This is the RA 302 F1 car by Honda. Built in 1968 under Soichiro Honda's order, it featured numerous technological innovations, including a magnesium-skinned monocoque and an air-cooled 3-litre V8 engine that produced approximately 430 horsepower, equalling its water-cooled counterparts. Despite these advancements, the car was deemed as being too unstable and a "potential deathtrap" by Honda's driver, John Surtees. His replacement, Jo Schlesser, took the wheel, but died after the car crashed at the Rouen-Les-Essarts circuit and rested sideways against a bank, before catching fire. The fuel and flammable magnesium body caught fire instantly, killing Schlesser.
It only raced once, in which the driver died, and the car destroyed. The second RA302 was built with several improvements to the car's stability, but did not participate due to John Surtees' refusal. The model was eventually scrapped for a newer and safer one.
This is a beautiful car, despite having such a dark past. Its sleek and streamlined body is a joy to look at. The low-slung F1 car has merging exhaust pipes at the rear, and a very clean engine bay. It is painted in a slight off-white tone, with a single red classic Honda emblem at the nose, and a red circle at the front, symbolising the national flag of Japan.
Tomica's interpretation of the RA 302 is simple, but well-executed. The four fat tyres around have grooves on them, simulating actual ones. They wrap around 6-spoke rims, which is quite uncommon on Tomica cars. The windshield is essentially a small curved plastic piece.
The chrome pipes are visible at the side. They look absolutely gorgeous, and is swept backwards, following the car's lines. As a result, it is aerodynamic to the highest degree. There are bulges at each side of the cockpit, representing the large air intakes needed to channel the air to the engine. Through this way, it can be cooled without the need for fans.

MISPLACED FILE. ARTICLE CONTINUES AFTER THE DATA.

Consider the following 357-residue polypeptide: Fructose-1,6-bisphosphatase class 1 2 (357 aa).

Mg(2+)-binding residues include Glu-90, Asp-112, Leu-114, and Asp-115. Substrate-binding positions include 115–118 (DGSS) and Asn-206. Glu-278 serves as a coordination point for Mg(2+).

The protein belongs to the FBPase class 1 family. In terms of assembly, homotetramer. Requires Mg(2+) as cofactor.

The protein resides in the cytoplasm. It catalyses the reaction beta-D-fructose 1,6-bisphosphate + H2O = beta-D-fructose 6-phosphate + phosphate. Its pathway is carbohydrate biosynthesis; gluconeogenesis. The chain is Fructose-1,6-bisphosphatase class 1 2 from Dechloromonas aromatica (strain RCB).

At the top, there is a separate piece representing another air intake, this time behind the driver's seat. A neat little addition that displays Tomica's attention to detail. The engine intakes are quite visible from this perspective.
At the rear, a separate piece painted grey is attached behind the body. It is a cover and tail-end piece for the engine and other important bits. It is quite detailed, and again, shows Tomica's dedication to creating well-detailed pieces.
In conclusion, this is a wonderful collector's piece to have. If you do not mind its short and unfortunate history, and appreciate its technological advancements, this is a good model for your display shelf. Finding one in good condition is challenging, though. I bought this for only two dollars at a local flea market, and its condition isn't exactly Concourse-quality. But still, it has presence and stands out from the crowd.